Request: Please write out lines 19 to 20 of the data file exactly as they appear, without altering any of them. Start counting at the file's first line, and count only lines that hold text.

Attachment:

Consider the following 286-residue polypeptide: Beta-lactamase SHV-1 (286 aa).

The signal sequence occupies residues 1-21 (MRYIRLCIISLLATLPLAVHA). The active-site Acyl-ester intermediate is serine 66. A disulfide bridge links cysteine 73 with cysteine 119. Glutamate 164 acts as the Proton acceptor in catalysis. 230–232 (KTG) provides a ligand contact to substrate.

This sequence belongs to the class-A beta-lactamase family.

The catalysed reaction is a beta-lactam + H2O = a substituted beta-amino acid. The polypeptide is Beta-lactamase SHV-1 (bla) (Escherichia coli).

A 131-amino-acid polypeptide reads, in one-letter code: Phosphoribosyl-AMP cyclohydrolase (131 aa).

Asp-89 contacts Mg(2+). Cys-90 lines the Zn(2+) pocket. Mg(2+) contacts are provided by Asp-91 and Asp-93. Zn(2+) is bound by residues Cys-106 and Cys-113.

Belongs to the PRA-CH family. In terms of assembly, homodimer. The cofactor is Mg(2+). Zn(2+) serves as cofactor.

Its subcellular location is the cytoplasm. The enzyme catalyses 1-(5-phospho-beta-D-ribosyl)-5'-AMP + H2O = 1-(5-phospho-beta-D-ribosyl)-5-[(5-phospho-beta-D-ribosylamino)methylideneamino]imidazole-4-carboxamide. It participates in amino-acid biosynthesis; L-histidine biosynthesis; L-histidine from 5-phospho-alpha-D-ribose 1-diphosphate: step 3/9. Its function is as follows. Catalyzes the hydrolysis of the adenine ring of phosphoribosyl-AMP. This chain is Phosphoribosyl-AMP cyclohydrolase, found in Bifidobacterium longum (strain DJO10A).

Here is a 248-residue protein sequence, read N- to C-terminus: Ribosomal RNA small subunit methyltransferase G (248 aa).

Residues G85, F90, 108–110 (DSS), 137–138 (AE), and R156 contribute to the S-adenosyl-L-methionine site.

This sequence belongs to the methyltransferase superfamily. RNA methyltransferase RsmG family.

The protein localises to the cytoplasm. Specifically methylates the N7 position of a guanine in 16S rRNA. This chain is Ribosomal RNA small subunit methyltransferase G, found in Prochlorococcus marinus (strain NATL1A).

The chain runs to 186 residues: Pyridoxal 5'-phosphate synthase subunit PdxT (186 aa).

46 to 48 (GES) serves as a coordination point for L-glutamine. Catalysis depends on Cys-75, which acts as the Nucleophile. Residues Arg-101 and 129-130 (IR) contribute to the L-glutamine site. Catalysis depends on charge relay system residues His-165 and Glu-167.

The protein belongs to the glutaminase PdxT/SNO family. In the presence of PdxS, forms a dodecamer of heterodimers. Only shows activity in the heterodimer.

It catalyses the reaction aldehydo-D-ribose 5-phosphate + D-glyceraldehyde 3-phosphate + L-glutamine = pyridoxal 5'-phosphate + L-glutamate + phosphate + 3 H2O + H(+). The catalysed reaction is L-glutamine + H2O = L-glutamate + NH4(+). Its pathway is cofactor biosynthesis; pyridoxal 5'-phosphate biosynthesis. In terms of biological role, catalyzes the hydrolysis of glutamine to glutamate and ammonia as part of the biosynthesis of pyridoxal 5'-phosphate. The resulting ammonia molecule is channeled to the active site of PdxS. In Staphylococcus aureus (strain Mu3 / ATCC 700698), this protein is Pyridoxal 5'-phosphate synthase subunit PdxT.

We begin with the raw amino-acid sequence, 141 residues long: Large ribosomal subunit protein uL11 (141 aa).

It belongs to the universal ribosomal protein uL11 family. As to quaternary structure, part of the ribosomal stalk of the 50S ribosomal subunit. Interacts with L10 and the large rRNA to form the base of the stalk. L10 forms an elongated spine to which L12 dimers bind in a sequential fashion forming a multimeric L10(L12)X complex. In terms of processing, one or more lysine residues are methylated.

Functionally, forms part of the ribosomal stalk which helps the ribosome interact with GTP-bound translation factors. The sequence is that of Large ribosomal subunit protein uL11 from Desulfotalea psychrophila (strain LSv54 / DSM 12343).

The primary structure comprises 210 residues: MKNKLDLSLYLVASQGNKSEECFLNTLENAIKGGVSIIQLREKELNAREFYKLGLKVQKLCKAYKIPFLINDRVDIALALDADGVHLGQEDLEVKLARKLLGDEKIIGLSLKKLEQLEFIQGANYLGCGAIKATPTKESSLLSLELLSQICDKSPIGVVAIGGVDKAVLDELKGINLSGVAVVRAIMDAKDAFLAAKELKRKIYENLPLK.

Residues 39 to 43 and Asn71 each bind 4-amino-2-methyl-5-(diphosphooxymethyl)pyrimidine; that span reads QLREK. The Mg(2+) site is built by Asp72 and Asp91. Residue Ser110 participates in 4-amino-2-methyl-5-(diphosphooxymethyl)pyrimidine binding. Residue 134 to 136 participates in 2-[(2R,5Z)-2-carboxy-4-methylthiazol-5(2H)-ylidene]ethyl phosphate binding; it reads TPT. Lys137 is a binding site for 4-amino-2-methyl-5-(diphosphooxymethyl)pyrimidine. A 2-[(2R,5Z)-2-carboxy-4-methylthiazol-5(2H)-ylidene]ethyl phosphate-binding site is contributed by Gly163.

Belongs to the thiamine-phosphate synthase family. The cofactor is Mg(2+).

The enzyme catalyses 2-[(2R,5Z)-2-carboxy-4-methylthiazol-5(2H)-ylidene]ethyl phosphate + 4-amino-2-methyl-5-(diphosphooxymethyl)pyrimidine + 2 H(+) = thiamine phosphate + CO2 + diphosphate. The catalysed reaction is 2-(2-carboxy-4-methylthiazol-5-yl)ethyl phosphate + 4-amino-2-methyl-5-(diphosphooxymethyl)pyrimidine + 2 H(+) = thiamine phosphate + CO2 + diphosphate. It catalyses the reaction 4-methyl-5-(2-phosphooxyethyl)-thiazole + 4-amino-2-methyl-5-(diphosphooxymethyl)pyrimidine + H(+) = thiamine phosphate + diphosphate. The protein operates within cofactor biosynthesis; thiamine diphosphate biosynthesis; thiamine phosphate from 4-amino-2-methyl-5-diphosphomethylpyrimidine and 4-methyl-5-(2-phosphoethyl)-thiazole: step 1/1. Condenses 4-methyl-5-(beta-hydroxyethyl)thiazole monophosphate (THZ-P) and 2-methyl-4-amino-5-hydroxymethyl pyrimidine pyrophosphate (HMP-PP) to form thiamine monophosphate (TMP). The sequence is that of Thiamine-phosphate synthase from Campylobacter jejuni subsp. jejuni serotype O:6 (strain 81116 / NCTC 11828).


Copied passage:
Functionally, forms part of the ribosomal stalk which helps the ribosome interact with GTP-bound translation factors. The sequence is that of Large ribosomal subunit protein uL11 from Desulfotalea psychrophila (strain LSv54 / DSM 12343).

The primary structure comprises 210 residues: MKNKLDLSLYLVASQGNKSEECFLNTLENAIKGGVSIIQLREKELNAREFYKLGLKVQKLCKAYKIPFLINDRVDIALALDADGVHLGQEDLEVKLARKLLGDEKIIGLSLKKLEQLEFIQGANYLGCGAIKATPTKESSLLSLELLSQICDKSPIGVVAIGGVDKAVLDELKGINLSGVAVVRAIMDAKDAFLAAKELKRKIYENLPLK.